Sage The One rod
A few weeks ago I posted an entry in which the new Ross
Reels logo was discussed. I’m not here to dredge that up again, I promise.
But it’s the time of year when new products are being launched and images rebranded. When I saw the logo for the brand new Sage the One rod I couldn’t help but draw comparisons to the new Ross logo. You don’t have to be a logo designer, though I happen to be one, to note the similarities. See for yourself:
I like Sage, and I like Ross. I have several Sage rods, and several Ross reels. I’m not going to say whether I like or dislike either logo, but I just wanted to point out that they’re each missing something. I’m sure the same designer didn’t do both logos, and I am quite sure the folks at Sage had no idea what the folks at Ross were planning and vice versa, which makes the similarities all the more uncanny.
Even though the Unaccomplished Angler was given a new logo this past year, I’m beginning to wonder if maybe I shouldn’t rethink the design. Maybe the Unaccomplished Angler is missing something, or maybe it’s not and should be?
You just know it’s going to be a pleasant day when one of your fishing compadres is an engaging young lady who shows up with a 12 pack of PBR and is a self-proclaimed “Master of the 6-incher”.
Marck and I had met The Sage Chick a year earlier when she was sent as a dignitary from the company that makes what I claim to be the finest production rods available to man. Admittedly that may be a subjective statement, but I make no secret about it: I do love me my Sage rods and the affection I have for my 4 wt Z-Axis may be borderline inappropriate.
After waiting for a very difficult Spring to make way for Summer (sort of), we finally managed to schedule a day when the Sage Chick could join Marck and I for another day on the Yakima River aboard the Hornet. Very early into the float it was mutually agreed that the best way to describe our recent outing was “pleasant”. How so? Well, let’s look at what a normal trip on the Yakima River in mid-July can almost always guarantee:
- High summer flows around 4000 CFS. This means runnin’ and gunnin’ (frantically chucking big dries at the bank as the current whisks you downstream and anchoring should be strongly discouraged).
- Pounding the banks with hopper patterns (see above). This can result in losing a
fairgreat number of flies to the brush.
- Scorching temperatures in the 90’s (and often into triple digits).
- Howling winds that can shut down casting as they blow upstream and then downstream within a span of less than 15 seconds.
- A River full of other anglers.
- An overabundance of rubber hatchers (recreational floaters, which can be good and bad, if you know what I mean).
The aforementioned is typical, but in a year when the weather has been anything but normal, atmospheric-related oddities have come to the Yakima River as well. Flows in the Naches River, a downstream tributary of the Yakima, have been unseasonably high this year due to volumnous snowpack. Coupled with cooler than normal weather, the agricultural demands of the Yakima valley are such that the Naches is providing ample water for crops that aren’t growing like they should be. Therefore, the Army Corps of Engineers is not releasing the usual amounts of water from reservoirs that feed the upper Yakima River (the need for irrigation is what drives the summer flows on the Yakima). Without that need, the river was running much lower on our trip. That changed things from the typical summer game.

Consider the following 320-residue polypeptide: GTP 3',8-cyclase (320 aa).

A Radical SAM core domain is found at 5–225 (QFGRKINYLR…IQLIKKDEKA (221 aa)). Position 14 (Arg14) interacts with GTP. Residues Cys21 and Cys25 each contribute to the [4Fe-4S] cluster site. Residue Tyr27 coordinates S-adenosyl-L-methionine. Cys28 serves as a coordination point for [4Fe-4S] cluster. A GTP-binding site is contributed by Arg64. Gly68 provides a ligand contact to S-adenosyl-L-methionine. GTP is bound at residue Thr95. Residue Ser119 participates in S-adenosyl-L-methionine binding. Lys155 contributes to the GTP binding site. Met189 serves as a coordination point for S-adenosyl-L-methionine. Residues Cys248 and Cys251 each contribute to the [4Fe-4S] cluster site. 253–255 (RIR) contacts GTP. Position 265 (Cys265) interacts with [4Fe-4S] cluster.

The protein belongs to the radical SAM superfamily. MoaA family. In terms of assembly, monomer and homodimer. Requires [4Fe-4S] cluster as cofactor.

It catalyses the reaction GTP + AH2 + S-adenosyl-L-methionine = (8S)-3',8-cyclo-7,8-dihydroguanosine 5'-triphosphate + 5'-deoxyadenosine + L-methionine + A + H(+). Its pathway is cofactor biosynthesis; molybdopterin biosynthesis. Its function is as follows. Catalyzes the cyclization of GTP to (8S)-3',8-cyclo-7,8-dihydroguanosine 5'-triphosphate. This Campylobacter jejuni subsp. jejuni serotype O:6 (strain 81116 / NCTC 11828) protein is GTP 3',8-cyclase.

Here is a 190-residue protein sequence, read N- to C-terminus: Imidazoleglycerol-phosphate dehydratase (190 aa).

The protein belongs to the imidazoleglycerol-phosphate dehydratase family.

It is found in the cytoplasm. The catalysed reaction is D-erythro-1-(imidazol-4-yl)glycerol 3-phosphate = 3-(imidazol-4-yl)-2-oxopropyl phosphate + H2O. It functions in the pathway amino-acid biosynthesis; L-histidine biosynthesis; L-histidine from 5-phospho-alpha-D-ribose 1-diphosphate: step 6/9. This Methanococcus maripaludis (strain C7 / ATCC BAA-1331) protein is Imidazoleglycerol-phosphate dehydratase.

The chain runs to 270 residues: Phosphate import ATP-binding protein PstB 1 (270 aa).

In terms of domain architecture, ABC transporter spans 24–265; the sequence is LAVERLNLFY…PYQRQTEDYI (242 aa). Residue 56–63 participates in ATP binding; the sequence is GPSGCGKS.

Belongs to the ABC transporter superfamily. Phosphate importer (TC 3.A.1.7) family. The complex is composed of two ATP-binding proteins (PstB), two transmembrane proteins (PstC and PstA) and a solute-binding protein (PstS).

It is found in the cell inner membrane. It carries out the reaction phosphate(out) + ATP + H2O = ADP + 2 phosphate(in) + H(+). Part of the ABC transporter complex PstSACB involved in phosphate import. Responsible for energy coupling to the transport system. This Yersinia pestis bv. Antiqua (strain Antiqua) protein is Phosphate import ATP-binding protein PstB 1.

Some things about this day that made it different (and pleasant):
- Flows were running about 2800 CFS (this makes back-rowing and anchoring possible).
- Structure was visible and seams/feeding lanes were defined. Because of this, fish were not tight to the banks (not
asmany flies were lost as would normally be the case)
- The temperature hovered around 70༠ F (nobody got sunburnt, heat-exhausted, or dehydrated)
- Winds, while not altogether non-existent, were not nearly as troublesome as they can be.
- We saw only 3 other boats with fishermen.
- The rubber hatch was nearly nonexistent, save for a few brave souls who were clearly under-dressed for the cool day. One group even pulled up on a gravel bar and built a fire in the middle of the afternoon to warm up. Now that is some weird, wild stuff. Mid July?!?
Sage Chick took up position at the front of the boat and from there put on a catching clinic, demonstrating how to set the hook with all the delicate tact of a ranch hand roping cattle. She landed more fish than either Marck or myself, but she also pulled the fly completely out of the mouths of several sipping trouts. The bigger fish of the day were not hitting flies hard, and a gentle touch was needed for hook sets on those fish: a gentle touch that eluded the Alaskan native and former college athlete.
I had requested that Sage Chick try to get her hands on a 5 wt Sage “The One” rod for the trip, hoping to test cast one of these new sticks. Unfortunately she wasn’t able to commandeer one (apparently they’re popular with the staff at Sage and seem to be “in use” most of the time). That didn’t prevent her from bringing another yet-to-be introduced rod from Bainbridge Island: The Redington Torrent. This was a prototype version of a fast action rod that looked, from my vantage point in the back of the boat, to be smooth casting and capable of laying out a lot of line.
Sage Redington Chick was double hauling to her heart’s content and refused to pass the Torrent around the boat for others to fondle. Who could blame her? The rod was working for her and she was catching (and kissing) fish left and right.
She was clearly having a good old time, and her enthusiasm was infectious. It was like being at the same card table when there’s a high roller winning big.
After a while, however, it started to get a little old.